On the benefit of talking

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Talk and Listen. Good for the body and soul

What is better to a lone soul than a long talk with an attentive listener? I think that depression combined with neurosis stems from a void of human touch both in sensory stimulation and emotional satisfaction, the powerful synergy of making you feel euphoric. No drugs, no costly visits to a counselor or psychiatrist is necessary if you have someone who can listen to you and talk to you considerately.

To illustrate, some days ago I had a long talk with someone who was also in my age and of same birthplace. Not that do I circumscribe a specific nationality and age group to confabulate with, but I feel more comfortable and understood with empathy in talking to someone who shares the same cultural backgrounds and social circumstances. Thus I enjoyed my long conversation with her on that day.

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She told me that as a young, single Korean woman living alone in the States, she had been feeling lonely, desperate, and depressed against her vivacious character she had once been in Korea. But the most brilliant thing that she did to rescue herself from falling into an ugly spiral of depression was to go outside and actively explore the world literally. First, she started learning yoga near her house. Second, she tried to talk to people in her workplace and in her classroom. Third, she let her anxiety lessen by not taking everything seriously. Simple and Clear. That’s the way it should be. Of course, I heard all of the aforesaid from some well-meaning people, but these simple methods did not seem to work on me quite well because after all, those well-meaning people were of different places in the world I did not feel closely connected to. Yet, the words from her had so much impacts on me that I suddenly felt rejuvenated and uplifted.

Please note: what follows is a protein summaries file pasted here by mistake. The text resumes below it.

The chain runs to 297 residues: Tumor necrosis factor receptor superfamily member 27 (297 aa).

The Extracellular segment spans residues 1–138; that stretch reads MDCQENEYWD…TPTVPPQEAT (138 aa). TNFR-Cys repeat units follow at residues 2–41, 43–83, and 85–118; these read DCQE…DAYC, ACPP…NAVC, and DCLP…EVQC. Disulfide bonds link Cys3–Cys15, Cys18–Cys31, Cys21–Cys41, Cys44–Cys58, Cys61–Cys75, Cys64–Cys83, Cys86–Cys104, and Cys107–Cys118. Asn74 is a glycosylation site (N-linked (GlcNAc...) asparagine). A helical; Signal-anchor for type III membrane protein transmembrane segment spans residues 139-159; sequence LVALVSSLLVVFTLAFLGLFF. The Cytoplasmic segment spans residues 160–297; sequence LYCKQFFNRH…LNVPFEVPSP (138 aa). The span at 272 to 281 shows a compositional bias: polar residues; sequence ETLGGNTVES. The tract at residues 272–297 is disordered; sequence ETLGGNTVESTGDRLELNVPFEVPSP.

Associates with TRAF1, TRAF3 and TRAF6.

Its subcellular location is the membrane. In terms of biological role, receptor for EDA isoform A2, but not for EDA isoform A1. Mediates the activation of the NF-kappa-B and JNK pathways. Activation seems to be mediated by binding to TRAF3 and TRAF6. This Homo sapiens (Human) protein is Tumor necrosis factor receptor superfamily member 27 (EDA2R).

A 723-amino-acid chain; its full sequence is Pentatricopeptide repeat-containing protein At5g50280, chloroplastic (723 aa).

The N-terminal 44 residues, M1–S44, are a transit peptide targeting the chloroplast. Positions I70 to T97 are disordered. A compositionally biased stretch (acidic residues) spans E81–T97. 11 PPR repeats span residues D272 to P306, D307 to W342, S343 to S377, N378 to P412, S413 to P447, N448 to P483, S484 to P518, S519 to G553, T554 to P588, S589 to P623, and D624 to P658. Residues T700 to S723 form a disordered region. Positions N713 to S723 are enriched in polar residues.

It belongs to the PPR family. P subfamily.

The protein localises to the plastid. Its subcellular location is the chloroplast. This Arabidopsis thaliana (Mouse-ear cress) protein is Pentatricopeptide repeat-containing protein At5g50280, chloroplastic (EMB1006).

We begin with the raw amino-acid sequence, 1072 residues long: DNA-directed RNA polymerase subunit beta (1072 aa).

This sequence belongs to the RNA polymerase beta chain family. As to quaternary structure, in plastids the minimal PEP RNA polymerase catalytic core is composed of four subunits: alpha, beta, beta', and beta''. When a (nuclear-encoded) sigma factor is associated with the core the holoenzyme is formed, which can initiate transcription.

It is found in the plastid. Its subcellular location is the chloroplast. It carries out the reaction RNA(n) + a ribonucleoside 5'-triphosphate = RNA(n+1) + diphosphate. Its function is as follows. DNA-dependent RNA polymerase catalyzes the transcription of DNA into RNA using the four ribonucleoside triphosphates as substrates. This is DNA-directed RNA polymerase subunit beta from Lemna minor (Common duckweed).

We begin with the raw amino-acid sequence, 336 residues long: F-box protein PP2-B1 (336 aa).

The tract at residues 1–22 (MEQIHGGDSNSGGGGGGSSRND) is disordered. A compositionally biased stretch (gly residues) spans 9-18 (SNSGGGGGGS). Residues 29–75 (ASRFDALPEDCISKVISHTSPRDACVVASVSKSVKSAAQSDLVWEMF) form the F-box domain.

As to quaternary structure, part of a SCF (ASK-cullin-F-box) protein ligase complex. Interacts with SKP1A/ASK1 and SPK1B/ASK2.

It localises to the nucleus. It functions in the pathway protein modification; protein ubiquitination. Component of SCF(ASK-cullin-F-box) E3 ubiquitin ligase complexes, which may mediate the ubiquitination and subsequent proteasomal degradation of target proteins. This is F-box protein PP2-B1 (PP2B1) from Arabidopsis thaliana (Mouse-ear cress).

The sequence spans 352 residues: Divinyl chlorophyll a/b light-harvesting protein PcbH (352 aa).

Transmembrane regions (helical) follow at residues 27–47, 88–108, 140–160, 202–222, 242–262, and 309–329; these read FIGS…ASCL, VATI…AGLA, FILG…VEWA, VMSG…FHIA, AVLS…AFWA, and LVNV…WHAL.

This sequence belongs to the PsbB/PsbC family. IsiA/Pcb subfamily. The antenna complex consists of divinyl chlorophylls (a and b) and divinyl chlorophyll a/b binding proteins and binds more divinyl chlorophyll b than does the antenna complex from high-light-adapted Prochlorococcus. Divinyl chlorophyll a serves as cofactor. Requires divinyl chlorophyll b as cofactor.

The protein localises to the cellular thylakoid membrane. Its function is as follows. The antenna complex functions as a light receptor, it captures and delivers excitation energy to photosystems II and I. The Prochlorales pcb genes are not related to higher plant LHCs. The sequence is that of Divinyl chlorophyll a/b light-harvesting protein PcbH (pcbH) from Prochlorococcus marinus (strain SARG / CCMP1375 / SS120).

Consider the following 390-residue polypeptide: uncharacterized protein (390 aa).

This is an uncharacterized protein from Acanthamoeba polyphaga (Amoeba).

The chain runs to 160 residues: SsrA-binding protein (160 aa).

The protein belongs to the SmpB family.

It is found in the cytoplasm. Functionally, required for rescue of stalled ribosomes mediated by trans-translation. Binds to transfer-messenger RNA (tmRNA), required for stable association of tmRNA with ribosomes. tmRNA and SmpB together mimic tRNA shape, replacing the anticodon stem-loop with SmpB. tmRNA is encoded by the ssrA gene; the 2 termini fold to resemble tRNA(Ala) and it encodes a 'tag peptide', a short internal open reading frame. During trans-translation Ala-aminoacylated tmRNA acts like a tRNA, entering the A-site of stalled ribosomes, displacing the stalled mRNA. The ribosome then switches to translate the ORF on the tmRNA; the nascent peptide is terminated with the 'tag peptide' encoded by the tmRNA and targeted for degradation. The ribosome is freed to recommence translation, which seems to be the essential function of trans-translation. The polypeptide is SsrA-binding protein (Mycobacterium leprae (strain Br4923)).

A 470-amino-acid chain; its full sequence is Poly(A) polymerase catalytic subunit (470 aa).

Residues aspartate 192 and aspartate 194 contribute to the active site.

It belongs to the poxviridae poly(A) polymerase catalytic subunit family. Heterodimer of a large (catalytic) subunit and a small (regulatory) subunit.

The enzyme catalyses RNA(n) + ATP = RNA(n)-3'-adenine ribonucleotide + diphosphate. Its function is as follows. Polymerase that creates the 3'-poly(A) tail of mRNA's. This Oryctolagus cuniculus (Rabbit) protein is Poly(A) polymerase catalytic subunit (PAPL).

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We all need someone to talk and listen to.

The eminent psychiatrist and neurologist Viktor Frankle in his autobiographical Recollections tells a story of a young Jewish woman in a concentration camp during World War II; she always kept an inspiring passage from Psalm to keep her spirit enduring against all forms of inhumanity that you and I could not possibly think of. Nonetheless, one day she committed suicide because she couldn’t bear them, couldn’t take them any longer. From this incident, Frankle points out to us that wisdom without human touch alone cannot save a soul. Indeed so. You can read any inspiring passage or quotation from a notable person with underlines over and over, but if it does not come in a human form, then it is not effective enough to change your mode of thinking, your weltanschuung, your life. I realized it tangibly.

But this does not mean that you cadge sympathy or empathy from ANYBODY. You have to see if your listener is trustworthy to divulge your innermost feelings in your mind. So be mindful of whom you will talk to. Be selective, as William Shakespeare wisely advises to us, “Love all. Wrong to none. Trust a few.”

 

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